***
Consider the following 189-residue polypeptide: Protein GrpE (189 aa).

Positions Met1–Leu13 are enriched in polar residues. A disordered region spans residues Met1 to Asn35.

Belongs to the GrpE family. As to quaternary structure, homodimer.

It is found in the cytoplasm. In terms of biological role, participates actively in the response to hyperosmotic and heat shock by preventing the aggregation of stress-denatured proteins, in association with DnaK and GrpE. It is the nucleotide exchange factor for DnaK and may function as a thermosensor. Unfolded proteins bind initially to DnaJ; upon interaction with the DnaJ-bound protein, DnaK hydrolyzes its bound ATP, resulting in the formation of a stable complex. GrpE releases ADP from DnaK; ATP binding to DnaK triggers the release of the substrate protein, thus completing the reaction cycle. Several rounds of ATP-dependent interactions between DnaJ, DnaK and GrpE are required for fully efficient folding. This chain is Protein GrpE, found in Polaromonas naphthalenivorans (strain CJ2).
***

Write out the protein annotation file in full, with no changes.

Consider the following 189-residue polypeptide: Protein GrpE (189 aa).

Positions Met1–Leu13 are enriched in polar residues. A disordered region spans residues Met1 to Asn35.

Belongs to the GrpE family. As to quaternary structure, homodimer.

It is found in the cytoplasm. In terms of biological role, participates actively in the response to hyperosmotic and heat shock by preventing the aggregation of stress-denatured proteins, in association with DnaK and GrpE. It is the nucleotide exchange factor for DnaK and may function as a thermosensor. Unfolded proteins bind initially to DnaJ; upon interaction with the DnaJ-bound protein, DnaK hydrolyzes its bound ATP, resulting in the formation of a stable complex. GrpE releases ADP from DnaK; ATP binding to DnaK triggers the release of the substrate protein, thus completing the reaction cycle. Several rounds of ATP-dependent interactions between DnaJ, DnaK and GrpE are required for fully efficient folding. This chain is Protein GrpE, found in Polaromonas naphthalenivorans (strain CJ2).